• Convection Schmonvection: The Prince and his mining crew manage to outrun a volcanic eruption after unsealing the Snake Killer sword, despite it happening right behind them.
  • Damsel in Distress: The princes think Princess Tiramisu is this, but then find out that no one knows where she is.
  • Dub Name Change: The fan translation changes Dr. Arewo Stein's name to Dr. Knit, presumably due to text limitations.
  • Edible Theme Naming: Various locations and characters are named after sweets, such as the Sablé and Custard Kingdoms, Princess Tiramisu, and Mt. Bavarian.
  • Emergency Energy Tank: Wine.
  • Experience Points: Averted, the player has to find certain stones that raise his stats directly.
  • Eye Scream: Lord Delarin gets a sword thrown on his eye during the final battle.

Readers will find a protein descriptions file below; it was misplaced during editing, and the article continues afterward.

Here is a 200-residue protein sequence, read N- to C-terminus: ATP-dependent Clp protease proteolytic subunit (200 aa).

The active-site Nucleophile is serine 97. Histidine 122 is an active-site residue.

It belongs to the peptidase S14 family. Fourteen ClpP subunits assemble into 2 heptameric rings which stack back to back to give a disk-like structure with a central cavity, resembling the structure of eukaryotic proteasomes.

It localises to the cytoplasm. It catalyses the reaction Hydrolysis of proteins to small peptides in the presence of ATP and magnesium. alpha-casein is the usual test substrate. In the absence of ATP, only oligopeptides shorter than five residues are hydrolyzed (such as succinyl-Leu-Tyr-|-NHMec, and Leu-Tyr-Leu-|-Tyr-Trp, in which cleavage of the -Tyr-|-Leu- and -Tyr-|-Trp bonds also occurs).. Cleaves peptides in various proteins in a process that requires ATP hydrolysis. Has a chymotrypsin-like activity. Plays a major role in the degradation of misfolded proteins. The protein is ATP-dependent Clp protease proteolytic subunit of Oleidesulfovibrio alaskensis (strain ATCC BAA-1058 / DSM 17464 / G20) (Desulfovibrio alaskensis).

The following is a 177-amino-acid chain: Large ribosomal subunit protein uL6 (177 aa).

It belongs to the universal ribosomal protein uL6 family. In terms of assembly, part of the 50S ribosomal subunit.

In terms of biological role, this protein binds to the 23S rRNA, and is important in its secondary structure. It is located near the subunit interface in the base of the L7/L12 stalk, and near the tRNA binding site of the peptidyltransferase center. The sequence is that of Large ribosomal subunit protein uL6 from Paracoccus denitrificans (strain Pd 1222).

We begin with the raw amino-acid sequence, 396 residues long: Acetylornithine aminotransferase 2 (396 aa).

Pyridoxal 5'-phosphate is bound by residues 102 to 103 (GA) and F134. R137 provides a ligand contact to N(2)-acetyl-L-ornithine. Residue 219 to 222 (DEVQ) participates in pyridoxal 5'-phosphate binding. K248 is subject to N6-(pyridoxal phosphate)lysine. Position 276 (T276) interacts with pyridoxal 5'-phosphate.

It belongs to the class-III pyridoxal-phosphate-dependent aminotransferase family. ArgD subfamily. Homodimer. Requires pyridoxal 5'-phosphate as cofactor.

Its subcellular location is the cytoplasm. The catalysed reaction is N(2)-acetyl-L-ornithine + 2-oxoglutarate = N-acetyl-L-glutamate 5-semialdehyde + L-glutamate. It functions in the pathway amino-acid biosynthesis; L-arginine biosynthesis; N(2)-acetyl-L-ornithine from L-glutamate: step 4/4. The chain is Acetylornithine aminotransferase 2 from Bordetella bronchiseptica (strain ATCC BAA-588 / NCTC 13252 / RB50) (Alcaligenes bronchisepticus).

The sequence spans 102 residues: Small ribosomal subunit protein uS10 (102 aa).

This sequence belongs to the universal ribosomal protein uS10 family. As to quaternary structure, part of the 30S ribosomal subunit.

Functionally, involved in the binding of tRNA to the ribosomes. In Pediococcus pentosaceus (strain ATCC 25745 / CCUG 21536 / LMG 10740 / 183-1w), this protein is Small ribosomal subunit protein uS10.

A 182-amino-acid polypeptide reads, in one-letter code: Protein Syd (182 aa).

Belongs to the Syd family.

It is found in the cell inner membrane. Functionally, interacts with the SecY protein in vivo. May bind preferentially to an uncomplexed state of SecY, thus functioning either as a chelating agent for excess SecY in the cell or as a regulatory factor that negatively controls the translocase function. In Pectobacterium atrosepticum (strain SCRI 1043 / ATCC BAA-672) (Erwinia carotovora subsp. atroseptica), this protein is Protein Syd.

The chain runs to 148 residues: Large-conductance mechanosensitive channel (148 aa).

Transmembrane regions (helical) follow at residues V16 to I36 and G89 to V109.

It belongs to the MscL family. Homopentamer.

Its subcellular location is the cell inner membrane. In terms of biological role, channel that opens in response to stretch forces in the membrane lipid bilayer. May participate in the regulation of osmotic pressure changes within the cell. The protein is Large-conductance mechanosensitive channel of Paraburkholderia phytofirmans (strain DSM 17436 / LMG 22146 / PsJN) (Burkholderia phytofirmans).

• Heart Container: Or rather, "Heart Stones".
  • Hearts Are Health: Not unlike the Zelda series.
  • Hello, Insert Name Here: The player gets to name the Prince of Sablé.
  • Heroic Mime: Averted. The Prince might not have a canon name, but he does have a voice.
  • Hopeless Boss Fight: The Prince can't win against the mammoth. He then resorts to mind control.
  • Hyperactive Metabolism: Wine, and even bugs when he is a frog, replenish the Prince's health.
  • Idiot Hero: The Prince of Sablé.
  • Insistent Terminology: Dr. Arewo Stein insists that the Hyper Glove is not simply a Work Glove, even breaking the fourth wall to correct the game itself.
  • The Maze: The way to the witch Mandola on Mt. Bavarian. Thankfully, the way is described on a sign near the entrance.
  • Money Spider
  • Mushroom Samba: The Prince of Sablé eats an apple that messes with his head and causes his tongue to go numb, though he snaps out of it once Richard appears. Mandola describes it as causing relaxing dreams.